<p>so when will Uber actually realize this is a disaster for them because it decreases user engagement with their app and they roll back these integrations?</p>

    • 5234

      14 January, 2017 - 12:45 pm

      <blockquote><em><a href="#36397">In reply to </a><a href="../../users/FalseAgent">FalseAgent</a><a href="#36397">:</a></em></blockquote>
      <p>Well, maybe it’ll be better for Uber because they can pull a Microsoft and lay off their in-house development and testing staff.</p>

      • 6852

        15 January, 2017 - 12:23 am

        <blockquote><em><a href="#36420">In reply to </a><a href="../../users/Waethorn">Waethorn</a><a href="#36420">:</a></em></blockquote>
        <p>Hey, when you’re losing $2 billion per year like Uber is you’ve got to cut costs somewhere. I&nbsp;enjoy Uber myself but have to wonder when this particular bubble is going to pop.&nbsp;</p>

    • 399

      Premium Member
      14 January, 2017 - 3:12 pm

      <blockquote><em><a href="#36397">In reply to </a><a href="../../users/FalseAgent">FalseAgent</a><a href="#36397">:</a></em></blockquote>
      <p>It’s Uber, not Facebook. They make their money when people book rides through them. The app is just a means to an end.</p>
      <p>The only reason I can see why Uber wouldn’t want to be integrated is if they start getting too much competition from other car companies, but even then they’re probably better off&nbsp;being integrated instead of leaving it to their competitors.</p>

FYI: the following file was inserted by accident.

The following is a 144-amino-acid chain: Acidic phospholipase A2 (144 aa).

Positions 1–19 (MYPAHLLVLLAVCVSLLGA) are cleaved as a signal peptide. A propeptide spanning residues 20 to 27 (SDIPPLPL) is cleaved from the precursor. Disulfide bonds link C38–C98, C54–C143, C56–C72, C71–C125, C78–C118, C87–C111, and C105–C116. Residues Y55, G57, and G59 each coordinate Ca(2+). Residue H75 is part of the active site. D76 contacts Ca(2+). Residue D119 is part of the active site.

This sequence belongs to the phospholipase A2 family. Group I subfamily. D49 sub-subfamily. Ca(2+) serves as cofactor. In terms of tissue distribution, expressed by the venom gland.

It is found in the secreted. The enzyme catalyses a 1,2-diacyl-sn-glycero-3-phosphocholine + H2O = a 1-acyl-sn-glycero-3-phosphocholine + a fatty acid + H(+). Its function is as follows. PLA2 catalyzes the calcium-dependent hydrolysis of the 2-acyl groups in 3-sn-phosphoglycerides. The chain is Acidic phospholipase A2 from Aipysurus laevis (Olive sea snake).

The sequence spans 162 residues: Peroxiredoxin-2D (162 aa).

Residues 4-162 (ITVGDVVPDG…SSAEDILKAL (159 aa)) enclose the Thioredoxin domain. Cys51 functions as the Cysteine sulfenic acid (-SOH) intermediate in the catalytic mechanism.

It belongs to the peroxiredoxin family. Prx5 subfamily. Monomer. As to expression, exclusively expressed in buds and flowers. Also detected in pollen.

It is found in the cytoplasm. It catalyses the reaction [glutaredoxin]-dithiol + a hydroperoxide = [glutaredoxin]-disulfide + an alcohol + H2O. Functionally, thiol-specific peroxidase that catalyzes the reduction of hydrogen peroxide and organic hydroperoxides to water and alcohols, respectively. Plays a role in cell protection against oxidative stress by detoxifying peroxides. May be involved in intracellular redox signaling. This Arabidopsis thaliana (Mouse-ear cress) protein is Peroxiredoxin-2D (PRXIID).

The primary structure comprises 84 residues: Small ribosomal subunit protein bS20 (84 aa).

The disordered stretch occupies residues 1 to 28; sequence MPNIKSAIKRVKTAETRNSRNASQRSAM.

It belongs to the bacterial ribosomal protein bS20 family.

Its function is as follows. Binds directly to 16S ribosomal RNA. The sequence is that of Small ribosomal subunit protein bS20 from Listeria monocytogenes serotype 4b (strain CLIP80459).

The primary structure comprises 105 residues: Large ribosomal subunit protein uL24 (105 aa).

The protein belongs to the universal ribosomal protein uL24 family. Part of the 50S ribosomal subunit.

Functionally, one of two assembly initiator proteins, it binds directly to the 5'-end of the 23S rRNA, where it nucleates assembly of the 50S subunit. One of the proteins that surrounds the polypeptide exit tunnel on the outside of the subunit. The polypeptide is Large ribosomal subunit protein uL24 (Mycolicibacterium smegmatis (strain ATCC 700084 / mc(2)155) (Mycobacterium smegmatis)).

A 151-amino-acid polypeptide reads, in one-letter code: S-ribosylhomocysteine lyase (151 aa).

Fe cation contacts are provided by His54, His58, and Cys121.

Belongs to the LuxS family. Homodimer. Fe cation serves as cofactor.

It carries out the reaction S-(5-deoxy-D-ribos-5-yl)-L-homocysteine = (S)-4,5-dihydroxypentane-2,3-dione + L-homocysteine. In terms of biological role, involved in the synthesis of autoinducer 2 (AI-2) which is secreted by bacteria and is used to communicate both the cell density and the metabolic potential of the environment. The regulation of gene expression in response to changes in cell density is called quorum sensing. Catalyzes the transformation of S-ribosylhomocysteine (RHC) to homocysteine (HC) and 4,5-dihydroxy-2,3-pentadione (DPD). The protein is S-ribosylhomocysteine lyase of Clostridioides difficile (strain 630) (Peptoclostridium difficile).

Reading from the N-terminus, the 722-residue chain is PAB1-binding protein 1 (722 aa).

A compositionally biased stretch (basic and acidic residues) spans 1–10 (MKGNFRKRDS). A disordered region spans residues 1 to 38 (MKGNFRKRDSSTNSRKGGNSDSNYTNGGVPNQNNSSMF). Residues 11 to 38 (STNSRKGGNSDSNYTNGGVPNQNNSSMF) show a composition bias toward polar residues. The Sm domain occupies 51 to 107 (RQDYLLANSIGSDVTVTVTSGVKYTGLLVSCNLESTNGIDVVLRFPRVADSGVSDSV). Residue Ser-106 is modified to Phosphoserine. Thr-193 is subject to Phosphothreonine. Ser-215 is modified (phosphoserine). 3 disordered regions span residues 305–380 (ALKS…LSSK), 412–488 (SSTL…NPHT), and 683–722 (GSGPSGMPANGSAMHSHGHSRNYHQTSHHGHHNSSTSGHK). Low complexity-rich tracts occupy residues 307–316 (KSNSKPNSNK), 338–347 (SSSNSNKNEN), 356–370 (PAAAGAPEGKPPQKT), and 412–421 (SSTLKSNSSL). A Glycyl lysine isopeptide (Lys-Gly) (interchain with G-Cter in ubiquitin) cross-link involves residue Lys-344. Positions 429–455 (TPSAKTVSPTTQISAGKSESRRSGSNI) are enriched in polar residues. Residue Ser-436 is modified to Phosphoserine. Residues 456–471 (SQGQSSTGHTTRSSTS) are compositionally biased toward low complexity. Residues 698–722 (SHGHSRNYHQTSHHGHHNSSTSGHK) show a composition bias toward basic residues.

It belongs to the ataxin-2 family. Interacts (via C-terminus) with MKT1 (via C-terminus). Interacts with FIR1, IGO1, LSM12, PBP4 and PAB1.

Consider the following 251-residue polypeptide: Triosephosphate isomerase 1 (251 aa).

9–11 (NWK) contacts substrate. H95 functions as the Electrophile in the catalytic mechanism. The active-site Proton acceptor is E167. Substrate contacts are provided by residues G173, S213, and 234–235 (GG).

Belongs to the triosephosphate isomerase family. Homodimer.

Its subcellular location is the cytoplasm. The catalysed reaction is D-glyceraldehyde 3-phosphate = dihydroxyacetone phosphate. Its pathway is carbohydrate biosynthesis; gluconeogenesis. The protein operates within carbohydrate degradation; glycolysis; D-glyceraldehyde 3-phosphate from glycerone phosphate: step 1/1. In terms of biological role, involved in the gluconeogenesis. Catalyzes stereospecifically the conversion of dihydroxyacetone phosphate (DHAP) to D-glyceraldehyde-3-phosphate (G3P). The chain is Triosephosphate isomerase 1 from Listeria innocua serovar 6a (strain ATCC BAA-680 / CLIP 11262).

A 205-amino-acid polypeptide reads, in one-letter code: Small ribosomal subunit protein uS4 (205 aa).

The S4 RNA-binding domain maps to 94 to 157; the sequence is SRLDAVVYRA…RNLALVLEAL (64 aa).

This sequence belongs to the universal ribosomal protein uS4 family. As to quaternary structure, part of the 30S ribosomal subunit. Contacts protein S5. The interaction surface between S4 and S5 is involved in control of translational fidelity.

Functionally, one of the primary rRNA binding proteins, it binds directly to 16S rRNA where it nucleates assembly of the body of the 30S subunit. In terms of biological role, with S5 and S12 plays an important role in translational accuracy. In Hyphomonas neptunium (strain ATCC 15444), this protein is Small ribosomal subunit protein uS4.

• 2233

    Premium Member
    14 January, 2017 - 2:03 pm

    <p>I wonder if this deep integration involves some level of profit sharing…</p>

    • 5592

      14 January, 2017 - 5:14 pm

      <blockquote><em><a href="#36433">In reply to </a><a href="../../users/ChristopherCollins">ChristopherCollins</a><a href="#36433">:</a></em></blockquote>
      <p>It’d better be from Uber since the average Uber driver makes $2.00/hour.</p>

      • 9562

        14 January, 2017 - 5:25 pm

        <blockquote><em><a href="#36450">In reply to </a><a href="../../users/MikeGalos">MikeGalos</a><a href="#36450">:</a></em></blockquote>
        <p>Maybe you should’ve stayed in school. &nbsp;Just sayin.</p>

        • 5592

          14 January, 2017 - 6:10 pm

          <blockquote><em><a href="#36451">In reply to </a><a href="../../users/BoItmanLives">BoItmanLives</a><a href="#36451">:</a></em></blockquote>
          <p>I don’t drive for Uber and I refuse to have ANYTHING to do with that miserable bunch of self-proclaimed Ubermenchsen who run the service by stealing from people who actually work for a living who they consider Untermenschen.</p>

  • 996

    Premium Member
    14 January, 2017 - 9:11 pm

    <p>So now other companies are fine with this app model?</p>

    • 4796

      18 January, 2017 - 1:59 am

      <blockquote><em><a href="#36496">In reply to </a><a href="../../users/Lewk">Lewk</a><a href="#36496">:</a></em></blockquote>
      <p>Google maps has always had integration bypassing other apps. Eg public transport.</p>